Freesat = a kind of Freeview for satellite, so you pay for the set top box and dish installation, but after that the service and channels are free. Around 98% of households in the UK will fall within the satellite’s footprint (though you will need line of sight upwards towards the satellite - Astra 2 at 28.2° East - and be allowed to mount an external dish). So it's a good alternative in advance of digital (terrestrial) switchover if you want to receive extra digital TV services but can't get all (or any) of Freeview.
Update - PS, not much success tracking down a freesat box in Belfast on launch day.
Oh, and when it’s not at the start of a sentence, freesat is terribly modern and has a small ‘f’.
Back to the Telegraph ...
ITV chairman Michael Grade and BBC director-general Mark Thompson will this week unveil the broadcasters’ long-awaited free-to-air satellite service. Freesat, as the joint-venture service has been called, is seen as a key weapon in the broadcasters’ fight against the might of BSkyB.
However, it will have an inauspicious start, launching with just one channel. The channel, BBC HD, will offer a selection of the broadcaster’s shows in a high definition (HD) format.
Mr Grade and Mr Thompson are expected to promise a clutch of other channels in time for the summer, screening many shows in HD - which offers much sharper pictures.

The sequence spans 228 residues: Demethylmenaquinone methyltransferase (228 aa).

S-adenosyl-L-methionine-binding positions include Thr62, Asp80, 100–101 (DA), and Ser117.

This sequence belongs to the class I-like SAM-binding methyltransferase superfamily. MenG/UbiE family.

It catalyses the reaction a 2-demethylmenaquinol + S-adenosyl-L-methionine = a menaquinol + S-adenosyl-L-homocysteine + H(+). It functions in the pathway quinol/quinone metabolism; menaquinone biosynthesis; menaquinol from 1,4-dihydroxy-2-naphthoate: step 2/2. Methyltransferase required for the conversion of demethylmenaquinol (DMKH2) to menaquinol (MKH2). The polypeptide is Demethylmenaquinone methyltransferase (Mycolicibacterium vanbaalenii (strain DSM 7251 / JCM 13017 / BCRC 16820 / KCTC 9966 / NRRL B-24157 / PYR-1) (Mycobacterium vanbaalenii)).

Viewers who pay GBP 150 for the dish, box and installation should be able to watch the Olympics, Wimbledon and the Euro 2008 football championships in HD, provided they have an HD-ready TV set.
By the summer, the service will also promise to carry some major US hit shows in HD, such as ITV1’s Pushing Daisies and BBC2’s Heroes.
The FAQ on the (not-yet-updated-for-launch) freesat website is a bit more up beat …
How many channels will I get?
Because freesat is delivered via satellite, there’s a huge range of TV, radio and interactive services to choose from with more than 80 channels.
You won’t be overwhelmed by all these channels – we’ve organised them into easy-to-use categories with our freesat on-screen guide, so you’ll easily find what you want at the press of a button.
Did the Telegraph (a bastion of journalism) get it slightly wrong? Would Michael Grade (currently at ITV) turn up to launch a single BBC service? Did they really mean to say that it’ll launch with just one HD channel, but 79 standard definition channels?
Or does the Telegraph know something shocking that no one else is talking about?
Update - Freesat-branded set-top boxes come with ethernet sockets which will shortly be enabled to offer viewers access to broadband internet content, including iPlayer and the (future) commercial Kangaroo service. (BT Vision boxes currently hook up to the web to offer QoS-enabled IPTV streamed content, and Sky+ are planning to offer online access shortly too.)